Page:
Kamala Harris’ visit to the Philippines sends a message to China about the intentions of the United States


A Philippine archipelago known for its tropical holidays will become the focus of political attention this week when Vice President Kamala Harris becomes the most senior US official to visit its home island.

Palawan is home to diving resorts as well as a Philippine military base that Harris will visit on Tuesday, according to a senior administration official, which puts it on the edge of the South China Sea, where China is building military bases. – some on islands claimed by the Philippines – in one of the most outward signs of its Pacific ambitions.

Harris met with Philippine President Ferdinand Marcos Jr. on Monday, and the partners are expected to discuss 21 new projects funded by the United States, including more defense outposts across the Philippines in yet-to-be-disclosed locations — a sign to Beijing that Washington is building ties. Closer with Manila.

The White House said in a statement that these projects are part of the Enhanced Defense Cooperation Agreement (EDCA) between the two countries, which allows US forces to use agreed-upon sites in the Philippines to conduct security exercises and joint military training.

But the defense ties between the United States and the Philippines run deeper than that.

The country used to be home to two of the largest US military installations overseas, namely Clark Air Force Base and Subic Bay Naval Base, which were transferred to Philippine control in the 1990s. The Mutual Defense Treaty signed in 1951 is still in effect, and states that both sides will help defend each other if either is attacked by a third party.

Speaking to reporters Monday, Harris reaffirmed Washington’s “unwavering” commitment to the agreement, saying, “An armed attack on the Armed Forces of the Philippines’ public ships or aircraft in the South China Sea would invoke the mutual defense commitments of the United States.”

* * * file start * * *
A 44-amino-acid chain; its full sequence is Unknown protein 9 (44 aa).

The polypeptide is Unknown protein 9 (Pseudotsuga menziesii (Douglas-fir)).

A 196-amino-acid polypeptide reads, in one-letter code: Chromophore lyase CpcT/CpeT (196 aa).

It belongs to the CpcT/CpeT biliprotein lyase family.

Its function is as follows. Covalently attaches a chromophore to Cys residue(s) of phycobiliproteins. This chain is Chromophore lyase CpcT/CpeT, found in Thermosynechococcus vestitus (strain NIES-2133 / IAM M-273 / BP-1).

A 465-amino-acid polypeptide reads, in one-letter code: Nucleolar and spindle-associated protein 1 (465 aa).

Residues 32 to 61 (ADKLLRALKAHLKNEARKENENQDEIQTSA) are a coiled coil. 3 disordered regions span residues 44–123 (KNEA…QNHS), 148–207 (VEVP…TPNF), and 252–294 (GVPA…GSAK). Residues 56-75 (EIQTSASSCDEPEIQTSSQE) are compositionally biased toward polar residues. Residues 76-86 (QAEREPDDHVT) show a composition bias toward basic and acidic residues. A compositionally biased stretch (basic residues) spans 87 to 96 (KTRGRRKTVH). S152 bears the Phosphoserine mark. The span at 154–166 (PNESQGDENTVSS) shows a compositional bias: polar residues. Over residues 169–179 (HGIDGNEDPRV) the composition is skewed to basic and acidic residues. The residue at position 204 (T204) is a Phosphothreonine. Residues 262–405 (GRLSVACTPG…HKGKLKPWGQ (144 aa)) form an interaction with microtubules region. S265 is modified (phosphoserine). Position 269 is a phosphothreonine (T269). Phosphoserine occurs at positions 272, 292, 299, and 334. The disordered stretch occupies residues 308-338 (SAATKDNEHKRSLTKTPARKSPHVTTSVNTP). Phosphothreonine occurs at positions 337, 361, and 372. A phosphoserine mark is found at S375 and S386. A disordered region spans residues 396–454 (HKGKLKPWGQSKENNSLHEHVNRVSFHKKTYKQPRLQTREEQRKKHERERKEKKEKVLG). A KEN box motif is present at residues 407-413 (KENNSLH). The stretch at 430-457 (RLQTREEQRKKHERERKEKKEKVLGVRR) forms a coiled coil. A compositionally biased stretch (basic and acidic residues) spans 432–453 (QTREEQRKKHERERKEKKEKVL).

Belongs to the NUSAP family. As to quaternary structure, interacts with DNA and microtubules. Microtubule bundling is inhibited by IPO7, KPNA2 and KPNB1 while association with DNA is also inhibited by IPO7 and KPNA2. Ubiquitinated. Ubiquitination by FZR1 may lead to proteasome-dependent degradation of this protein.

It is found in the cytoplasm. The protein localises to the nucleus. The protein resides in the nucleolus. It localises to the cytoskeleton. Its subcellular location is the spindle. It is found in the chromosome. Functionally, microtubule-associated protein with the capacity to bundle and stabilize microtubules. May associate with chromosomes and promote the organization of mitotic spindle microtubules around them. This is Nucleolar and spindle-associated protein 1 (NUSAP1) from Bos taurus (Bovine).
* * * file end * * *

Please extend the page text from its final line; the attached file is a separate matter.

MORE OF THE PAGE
Seated next to Harris, Marcus Jr. told reporters, “I’ve said many times, I don’t see a future for the Philippines that doesn’t include the United States, and that came from the very long relationship with the United States.”

Relations between the two countries were strained under former Philippine President Rodrigo Duterte, Who sought closer relations with China during his six years in power.

The United States and the Philippines are moving on from those “tough years,” said Gregory Boling, a maritime security expert at the Washington Center for Strategic and International Studies.

Boling said Harris’ visit sends a strong message of support to the Philippines without necessarily threatening Beijing because Harris will be visiting Palawan, which is close to the South China Sea but is not one of the disputed islands.

“The benefit to the United States in the Philippines of sending the message that ‘we stand together in the South China Sea’ far outweighs any modest frustration it might cause in Beijing,” Bowling said.

Palawan It’s best known as a diving and island-hopping haven, but it’s also home to Puerto Princesa’s Antonio Bautista Air Force Base, the Philippine military command post responsible for defending and patrolling its waters around the Spratly Islands.

The Spratly Islands lie in the southern part of the 1.3-million-square-mile waterway — and China claims them all as its sovereign territory based on its interpretation of historical maps.